Wednesday, October 2, 2013


The Media Institute of Southern Africa (MISA) and the Swaziland Editors’ Forum (SFE) jointly met with Swazi national police commissioner Isaac Magagula to make a formal complaint after a policeman pointed a gun at a newspaper photographer and demanded he delete pictures of police beating up unarmed protesters.

According to MISA, Magagula ‘unreservedly’ apologised to the ‘whole journalism fraternity’ in the kingdom.

The complaint came after Walter Dlamini, a Times of Swaziland photojournalist, had a police gun pointed at him in the southern Swazi town of Gege, where he was covering a protest about the result of last month’s national election.

Dlamini and his colleague Mduduzi Magagula refused and the policeman pulled his gun away from Dlamini. Later photographs appeared in the Times of the incident. One was captioned, ‘A plain clothes police officer taking out a revolver and charges at the photographer while his colleagues beat up a man.’

MISA said in a statement, ‘Dlamini told MISA-Swaziland the protestors were not armed. He said they were peacefully trying to deliver a petition to their local leader when the police gave them 10 seconds to leave or else they would fire tear gas. The protesters didn’t leave after the ten-second window and the tear gas came, as well as beatings.’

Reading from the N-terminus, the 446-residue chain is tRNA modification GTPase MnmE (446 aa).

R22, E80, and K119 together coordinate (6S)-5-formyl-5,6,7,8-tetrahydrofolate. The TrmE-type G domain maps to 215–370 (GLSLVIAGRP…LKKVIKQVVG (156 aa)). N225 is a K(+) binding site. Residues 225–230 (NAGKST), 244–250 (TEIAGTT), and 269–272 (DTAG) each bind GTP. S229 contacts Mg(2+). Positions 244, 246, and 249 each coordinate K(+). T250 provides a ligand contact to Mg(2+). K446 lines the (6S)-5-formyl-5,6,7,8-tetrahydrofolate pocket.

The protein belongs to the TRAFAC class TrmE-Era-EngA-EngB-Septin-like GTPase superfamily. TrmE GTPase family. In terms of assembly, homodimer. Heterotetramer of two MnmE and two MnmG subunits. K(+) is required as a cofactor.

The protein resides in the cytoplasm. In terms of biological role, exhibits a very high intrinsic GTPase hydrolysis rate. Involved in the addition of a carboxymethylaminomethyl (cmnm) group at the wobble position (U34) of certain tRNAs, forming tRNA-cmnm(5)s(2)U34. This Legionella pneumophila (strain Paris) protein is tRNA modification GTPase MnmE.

Dlamini told MISA, ‘It wasn’t necessary for the police to beat the protestors. I saw nothing wrong with the protestors.’

Phakama Shili, advocacy officer at MISA-Swaziland, said the ‘inhumane’ squashing of protest and threats against the media ‘should be condemned in the strongest possible terms’.

‘Journalism is becoming a dangerous profession in a country that projects itself as peaceful to the outside world,’ said Shili.

‘If there’s no action taken, journalists may end up being killed. The situation requires urgent attention.’

MISA in its statement reported Police Commissioner Magagula saying, ‘It would also help if the journalists carry their press cards or wear vests written “press” for identification purposes when covering riots.’

MISA did not report if any disciplinary action would be taken against the policeman.

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